‘Killing Them Softy’ is a case study of the Global Financial Crisis (GFC) through the prism of a group of criminals. In the latest film from writer/director, Andrew Dominik, Wall Street and the White House are replaced with shotguns and stand over men when a mob-protected poker game gets held up and an enforcer, Jackie Cogan (Brad Pitt) is hired to investigate the heist and dish out retribution.
Based on the novel ‘Cogan’s Trade’ that’s set in the 1970s, Dominik brings the story and conversations forward to 2007. Within the new time period the media buzzes with politicians giving speeches and news reports that continually go off in the film like firecracker to make sure the political message is felt. It’s a heavy a handed approach that never lets up throughout and almost sullies the intent with its heavy handedness. The failure for the US government to react to Wall Street’s economic exploitation is symbolised by Cogan’s plight and the bureaucracy he faces dealing with the criminal elite that act more like the board of a major company.
Despite the forced politics, Dominik does the underworld very well. The violence is confronting though it’s never made to look glamorous. The world of knuckle dusters and broken teeth the characters inhabit is grim and death is always waiting to claim what’s left of their soul and whatever body parts remain intact. The heist scene that sets the plot in motion is one of the most intense hold ups recorded on film, and its lasting effects are felt throughout.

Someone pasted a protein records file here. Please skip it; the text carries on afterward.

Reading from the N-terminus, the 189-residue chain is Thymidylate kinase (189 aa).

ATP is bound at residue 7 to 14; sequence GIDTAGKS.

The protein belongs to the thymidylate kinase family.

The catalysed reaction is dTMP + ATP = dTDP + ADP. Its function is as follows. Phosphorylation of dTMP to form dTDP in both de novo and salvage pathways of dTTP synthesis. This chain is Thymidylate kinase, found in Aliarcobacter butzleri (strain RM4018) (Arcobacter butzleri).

Cinematographer Greig Fraser’s work gives the film a look of urban decay despite the modern setting. A rain soaked slow motion shoot out involving “bullet ballet” is a delicate approach to a moment of vehemence that visually cements the lifestyle the characters have chosen.
Pitt’s performance is a slow build that sees him go through the motions for most of the film. However, in the character’s defining final scene Pitt’s ferocious talent comes to the fore. Bolting from the gates from his first appearance is Ben Mendelsohn whose sweat soaked portrayal of a drugged up crook is captivating and awards should fall his way if there is any justice. Scott McNairy is excellent playing off Mendelsohn and James Gandolfini dusts off Tony Soprano and takes him for a little spin.
‘Killing Them Softly’ is a gripping crime drama strained by its forced politics.
The Popcorn Junkie
‘Killing Them Sofly’ is released:
11 October 2012 Australia
30 November 2012 USA